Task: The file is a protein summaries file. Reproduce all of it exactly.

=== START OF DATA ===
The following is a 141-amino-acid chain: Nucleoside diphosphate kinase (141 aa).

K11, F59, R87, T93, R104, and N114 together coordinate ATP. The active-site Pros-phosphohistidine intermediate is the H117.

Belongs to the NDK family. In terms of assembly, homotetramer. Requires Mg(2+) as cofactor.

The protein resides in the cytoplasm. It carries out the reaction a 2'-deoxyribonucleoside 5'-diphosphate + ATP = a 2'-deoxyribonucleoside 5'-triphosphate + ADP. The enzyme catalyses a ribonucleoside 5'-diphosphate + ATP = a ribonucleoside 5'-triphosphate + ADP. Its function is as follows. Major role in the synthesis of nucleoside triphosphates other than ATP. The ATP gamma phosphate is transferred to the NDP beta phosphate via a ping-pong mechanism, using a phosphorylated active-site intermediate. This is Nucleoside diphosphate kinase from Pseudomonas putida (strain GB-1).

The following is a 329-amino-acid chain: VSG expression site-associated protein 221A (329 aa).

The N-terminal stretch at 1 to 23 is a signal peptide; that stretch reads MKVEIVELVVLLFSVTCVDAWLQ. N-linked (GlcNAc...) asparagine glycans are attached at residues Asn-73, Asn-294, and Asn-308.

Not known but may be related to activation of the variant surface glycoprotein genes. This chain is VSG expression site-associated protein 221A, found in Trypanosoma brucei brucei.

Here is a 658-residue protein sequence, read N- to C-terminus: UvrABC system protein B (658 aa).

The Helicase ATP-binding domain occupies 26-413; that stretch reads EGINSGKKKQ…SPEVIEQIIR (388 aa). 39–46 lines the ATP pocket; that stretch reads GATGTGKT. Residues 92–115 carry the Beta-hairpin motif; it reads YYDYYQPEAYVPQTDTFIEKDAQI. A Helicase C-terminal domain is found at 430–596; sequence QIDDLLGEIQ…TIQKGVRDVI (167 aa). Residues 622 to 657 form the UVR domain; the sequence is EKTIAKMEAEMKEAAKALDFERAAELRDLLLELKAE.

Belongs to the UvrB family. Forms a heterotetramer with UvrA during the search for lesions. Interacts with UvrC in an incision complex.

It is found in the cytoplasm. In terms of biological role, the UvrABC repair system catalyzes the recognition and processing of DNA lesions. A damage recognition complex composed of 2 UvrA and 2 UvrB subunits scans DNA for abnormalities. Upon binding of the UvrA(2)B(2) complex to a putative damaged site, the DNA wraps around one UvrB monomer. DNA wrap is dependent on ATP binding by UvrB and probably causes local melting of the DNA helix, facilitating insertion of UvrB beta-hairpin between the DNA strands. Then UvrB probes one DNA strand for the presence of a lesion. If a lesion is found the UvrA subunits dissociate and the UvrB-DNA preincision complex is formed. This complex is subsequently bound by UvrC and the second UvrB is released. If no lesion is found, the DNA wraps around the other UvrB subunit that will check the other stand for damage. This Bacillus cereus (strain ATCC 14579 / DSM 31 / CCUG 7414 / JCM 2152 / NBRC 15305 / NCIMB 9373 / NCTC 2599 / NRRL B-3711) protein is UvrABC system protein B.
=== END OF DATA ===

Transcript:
The following is a 141-amino-acid chain: Nucleoside diphosphate kinase (141 aa).

K11, F59, R87, T93, R104, and N114 together coordinate ATP. The active-site Pros-phosphohistidine intermediate is the H117.

Belongs to the NDK family. In terms of assembly, homotetramer. Requires Mg(2+) as cofactor.

The protein resides in the cytoplasm. It carries out the reaction a 2'-deoxyribonucleoside 5'-diphosphate + ATP = a 2'-deoxyribonucleoside 5'-triphosphate + ADP. The enzyme catalyses a ribonucleoside 5'-diphosphate + ATP = a ribonucleoside 5'-triphosphate + ADP. Its function is as follows. Major role in the synthesis of nucleoside triphosphates other than ATP. The ATP gamma phosphate is transferred to the NDP beta phosphate via a ping-pong mechanism, using a phosphorylated active-site intermediate. This is Nucleoside diphosphate kinase from Pseudomonas putida (strain GB-1).

The following is a 329-amino-acid chain: VSG expression site-associated protein 221A (329 aa).

The N-terminal stretch at 1 to 23 is a signal peptide; that stretch reads MKVEIVELVVLLFSVTCVDAWLQ. N-linked (GlcNAc...) asparagine glycans are attached at residues Asn-73, Asn-294, and Asn-308.

Not known but may be related to activation of the variant surface glycoprotein genes. This chain is VSG expression site-associated protein 221A, found in Trypanosoma brucei brucei.

Here is a 658-residue protein sequence, read N- to C-terminus: UvrABC system protein B (658 aa).

The Helicase ATP-binding domain occupies 26-413; that stretch reads EGINSGKKKQ…SPEVIEQIIR (388 aa). 39–46 lines the ATP pocket; that stretch reads GATGTGKT. Residues 92–115 carry the Beta-hairpin motif; it reads YYDYYQPEAYVPQTDTFIEKDAQI. A Helicase C-terminal domain is found at 430–596; sequence QIDDLLGEIQ…TIQKGVRDVI (167 aa). Residues 622 to 657 form the UVR domain; the sequence is EKTIAKMEAEMKEAAKALDFERAAELRDLLLELKAE.

Belongs to the UvrB family. Forms a heterotetramer with UvrA during the search for lesions. Interacts with UvrC in an incision complex.

It is found in the cytoplasm. In terms of biological role, the UvrABC repair system catalyzes the recognition and processing of DNA lesions. A damage recognition complex composed of 2 UvrA and 2 UvrB subunits scans DNA for abnormalities. Upon binding of the UvrA(2)B(2) complex to a putative damaged site, the DNA wraps around one UvrB monomer. DNA wrap is dependent on ATP binding by UvrB and probably causes local melting of the DNA helix, facilitating insertion of UvrB beta-hairpin between the DNA strands. Then UvrB probes one DNA strand for the presence of a lesion. If a lesion is found the UvrA subunits dissociate and the UvrB-DNA preincision complex is formed. This complex is subsequently bound by UvrC and the second UvrB is released. If no lesion is found, the DNA wraps around the other UvrB subunit that will check the other stand for damage. This Bacillus cereus (strain ATCC 14579 / DSM 31 / CCUG 7414 / JCM 2152 / NBRC 15305 / NCIMB 9373 / NCTC 2599 / NRRL B-3711) protein is UvrABC system protein B.